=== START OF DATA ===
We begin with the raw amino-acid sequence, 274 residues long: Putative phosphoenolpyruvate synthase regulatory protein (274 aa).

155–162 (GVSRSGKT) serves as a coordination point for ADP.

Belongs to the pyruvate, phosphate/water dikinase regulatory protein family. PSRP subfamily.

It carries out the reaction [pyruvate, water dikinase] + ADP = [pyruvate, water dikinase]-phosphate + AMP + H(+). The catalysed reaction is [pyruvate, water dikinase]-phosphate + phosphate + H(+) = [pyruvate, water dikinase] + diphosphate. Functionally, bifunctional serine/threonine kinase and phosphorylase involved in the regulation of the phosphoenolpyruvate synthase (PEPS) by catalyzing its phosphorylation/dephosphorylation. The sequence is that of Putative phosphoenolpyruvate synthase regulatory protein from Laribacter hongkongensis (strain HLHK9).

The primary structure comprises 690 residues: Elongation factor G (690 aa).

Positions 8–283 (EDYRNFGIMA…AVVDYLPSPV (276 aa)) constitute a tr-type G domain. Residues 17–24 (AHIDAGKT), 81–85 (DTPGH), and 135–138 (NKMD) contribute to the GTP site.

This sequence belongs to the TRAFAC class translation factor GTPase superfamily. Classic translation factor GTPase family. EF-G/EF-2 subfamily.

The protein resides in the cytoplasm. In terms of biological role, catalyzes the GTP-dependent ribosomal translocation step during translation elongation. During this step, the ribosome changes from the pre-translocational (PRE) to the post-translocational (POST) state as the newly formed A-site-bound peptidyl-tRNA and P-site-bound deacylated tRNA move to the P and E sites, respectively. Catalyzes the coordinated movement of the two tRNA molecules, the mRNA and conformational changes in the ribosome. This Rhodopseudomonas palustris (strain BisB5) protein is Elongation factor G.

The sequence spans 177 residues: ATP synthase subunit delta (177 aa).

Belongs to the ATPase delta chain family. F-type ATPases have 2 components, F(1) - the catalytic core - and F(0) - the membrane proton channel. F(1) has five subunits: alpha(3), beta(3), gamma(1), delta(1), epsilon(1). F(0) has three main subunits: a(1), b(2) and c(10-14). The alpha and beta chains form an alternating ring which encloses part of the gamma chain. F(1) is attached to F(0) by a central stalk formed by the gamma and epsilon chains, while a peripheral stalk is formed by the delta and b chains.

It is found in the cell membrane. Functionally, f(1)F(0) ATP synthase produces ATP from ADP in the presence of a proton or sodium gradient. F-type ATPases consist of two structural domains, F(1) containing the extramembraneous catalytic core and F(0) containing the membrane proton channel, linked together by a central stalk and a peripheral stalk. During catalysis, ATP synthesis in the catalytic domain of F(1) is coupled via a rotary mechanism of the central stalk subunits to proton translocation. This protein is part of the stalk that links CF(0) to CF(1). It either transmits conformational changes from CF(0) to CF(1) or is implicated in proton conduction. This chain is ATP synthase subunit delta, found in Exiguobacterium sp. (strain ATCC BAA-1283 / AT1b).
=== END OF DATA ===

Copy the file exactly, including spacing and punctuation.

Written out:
We begin with the raw amino-acid sequence, 274 residues long: Putative phosphoenolpyruvate synthase regulatory protein (274 aa).

155–162 (GVSRSGKT) serves as a coordination point for ADP.

Belongs to the pyruvate, phosphate/water dikinase regulatory protein family. PSRP subfamily.

It carries out the reaction [pyruvate, water dikinase] + ADP = [pyruvate, water dikinase]-phosphate + AMP + H(+). The catalysed reaction is [pyruvate, water dikinase]-phosphate + phosphate + H(+) = [pyruvate, water dikinase] + diphosphate. Functionally, bifunctional serine/threonine kinase and phosphorylase involved in the regulation of the phosphoenolpyruvate synthase (PEPS) by catalyzing its phosphorylation/dephosphorylation. The sequence is that of Putative phosphoenolpyruvate synthase regulatory protein from Laribacter hongkongensis (strain HLHK9).

The primary structure comprises 690 residues: Elongation factor G (690 aa).

Positions 8–283 (EDYRNFGIMA…AVVDYLPSPV (276 aa)) constitute a tr-type G domain. Residues 17–24 (AHIDAGKT), 81–85 (DTPGH), and 135–138 (NKMD) contribute to the GTP site.

This sequence belongs to the TRAFAC class translation factor GTPase superfamily. Classic translation factor GTPase family. EF-G/EF-2 subfamily.

The protein resides in the cytoplasm. In terms of biological role, catalyzes the GTP-dependent ribosomal translocation step during translation elongation. During this step, the ribosome changes from the pre-translocational (PRE) to the post-translocational (POST) state as the newly formed A-site-bound peptidyl-tRNA and P-site-bound deacylated tRNA move to the P and E sites, respectively. Catalyzes the coordinated movement of the two tRNA molecules, the mRNA and conformational changes in the ribosome. This Rhodopseudomonas palustris (strain BisB5) protein is Elongation factor G.

The sequence spans 177 residues: ATP synthase subunit delta (177 aa).

Belongs to the ATPase delta chain family. F-type ATPases have 2 components, F(1) - the catalytic core - and F(0) - the membrane proton channel. F(1) has five subunits: alpha(3), beta(3), gamma(1), delta(1), epsilon(1). F(0) has three main subunits: a(1), b(2) and c(10-14). The alpha and beta chains form an alternating ring which encloses part of the gamma chain. F(1) is attached to F(0) by a central stalk formed by the gamma and epsilon chains, while a peripheral stalk is formed by the delta and b chains.

It is found in the cell membrane. Functionally, f(1)F(0) ATP synthase produces ATP from ADP in the presence of a proton or sodium gradient. F-type ATPases consist of two structural domains, F(1) containing the extramembraneous catalytic core and F(0) containing the membrane proton channel, linked together by a central stalk and a peripheral stalk. During catalysis, ATP synthesis in the catalytic domain of F(1) is coupled via a rotary mechanism of the central stalk subunits to proton translocation. This protein is part of the stalk that links CF(0) to CF(1). It either transmits conformational changes from CF(0) to CF(1) or is implicated in proton conduction. This chain is ATP synthase subunit delta, found in Exiguobacterium sp. (strain ATCC BAA-1283 / AT1b).